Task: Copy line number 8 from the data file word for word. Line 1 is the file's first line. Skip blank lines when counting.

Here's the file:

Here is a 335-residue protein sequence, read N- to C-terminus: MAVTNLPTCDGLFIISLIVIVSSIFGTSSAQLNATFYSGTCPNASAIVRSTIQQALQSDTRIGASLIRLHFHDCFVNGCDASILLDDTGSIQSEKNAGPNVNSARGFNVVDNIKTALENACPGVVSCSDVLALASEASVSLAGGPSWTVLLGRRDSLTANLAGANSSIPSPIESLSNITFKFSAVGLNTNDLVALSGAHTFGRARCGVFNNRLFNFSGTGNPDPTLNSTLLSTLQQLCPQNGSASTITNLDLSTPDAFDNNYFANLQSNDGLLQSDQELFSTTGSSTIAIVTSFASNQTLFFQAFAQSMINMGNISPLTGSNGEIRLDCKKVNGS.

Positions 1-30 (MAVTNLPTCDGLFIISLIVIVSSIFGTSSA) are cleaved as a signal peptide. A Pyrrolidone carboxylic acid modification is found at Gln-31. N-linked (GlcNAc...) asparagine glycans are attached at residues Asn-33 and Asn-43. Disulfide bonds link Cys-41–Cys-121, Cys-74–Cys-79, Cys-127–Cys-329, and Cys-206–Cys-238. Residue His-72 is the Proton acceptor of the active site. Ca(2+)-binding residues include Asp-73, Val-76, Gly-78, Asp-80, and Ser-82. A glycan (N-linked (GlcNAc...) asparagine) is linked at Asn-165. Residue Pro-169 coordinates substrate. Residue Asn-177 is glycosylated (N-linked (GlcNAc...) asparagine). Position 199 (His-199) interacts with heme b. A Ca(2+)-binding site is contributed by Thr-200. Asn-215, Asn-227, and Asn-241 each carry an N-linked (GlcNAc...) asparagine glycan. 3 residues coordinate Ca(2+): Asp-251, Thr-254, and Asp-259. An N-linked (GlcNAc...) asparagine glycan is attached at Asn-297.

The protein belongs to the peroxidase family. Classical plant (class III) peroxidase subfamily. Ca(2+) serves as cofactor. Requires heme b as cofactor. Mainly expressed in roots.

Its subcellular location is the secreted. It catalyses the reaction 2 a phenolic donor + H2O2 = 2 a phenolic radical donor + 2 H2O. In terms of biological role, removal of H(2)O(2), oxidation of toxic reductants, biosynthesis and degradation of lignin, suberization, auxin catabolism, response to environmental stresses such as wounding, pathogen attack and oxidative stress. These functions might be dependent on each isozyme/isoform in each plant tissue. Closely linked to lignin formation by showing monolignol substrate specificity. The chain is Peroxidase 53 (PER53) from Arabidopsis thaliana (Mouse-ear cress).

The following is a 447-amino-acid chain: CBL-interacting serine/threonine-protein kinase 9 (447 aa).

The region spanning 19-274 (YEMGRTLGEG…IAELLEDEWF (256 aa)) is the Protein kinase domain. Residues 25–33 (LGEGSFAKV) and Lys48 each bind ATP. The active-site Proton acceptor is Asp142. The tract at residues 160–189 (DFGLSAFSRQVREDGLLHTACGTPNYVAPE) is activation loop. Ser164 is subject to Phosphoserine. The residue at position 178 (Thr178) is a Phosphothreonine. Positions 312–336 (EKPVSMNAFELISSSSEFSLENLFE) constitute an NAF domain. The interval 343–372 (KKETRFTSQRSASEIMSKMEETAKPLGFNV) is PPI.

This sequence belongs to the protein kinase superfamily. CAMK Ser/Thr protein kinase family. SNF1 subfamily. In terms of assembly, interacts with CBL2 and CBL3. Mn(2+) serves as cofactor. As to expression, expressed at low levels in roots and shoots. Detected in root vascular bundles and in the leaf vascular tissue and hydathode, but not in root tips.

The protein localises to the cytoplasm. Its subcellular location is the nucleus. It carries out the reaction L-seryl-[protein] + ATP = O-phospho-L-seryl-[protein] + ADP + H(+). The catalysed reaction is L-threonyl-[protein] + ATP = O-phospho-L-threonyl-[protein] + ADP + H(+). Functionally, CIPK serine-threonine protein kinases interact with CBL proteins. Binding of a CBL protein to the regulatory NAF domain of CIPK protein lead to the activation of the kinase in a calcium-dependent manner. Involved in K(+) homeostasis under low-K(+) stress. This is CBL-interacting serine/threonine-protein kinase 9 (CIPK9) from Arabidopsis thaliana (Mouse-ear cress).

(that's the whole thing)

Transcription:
The protein localises to the cytoplasm. Its subcellular location is the nucleus. It carries out the reaction L-seryl-[protein] + ATP = O-phospho-L-seryl-[protein] + ADP + H(+). The catalysed reaction is L-threonyl-[protein] + ATP = O-phospho-L-threonyl-[protein] + ADP + H(+). Functionally, CIPK serine-threonine protein kinases interact with CBL proteins. Binding of a CBL protein to the regulatory NAF domain of CIPK protein lead to the activation of the kinase in a calcium-dependent manner. Involved in K(+) homeostasis under low-K(+) stress. This is CBL-interacting serine/threonine-protein kinase 9 (CIPK9) from Arabidopsis thaliana (Mouse-ear cress).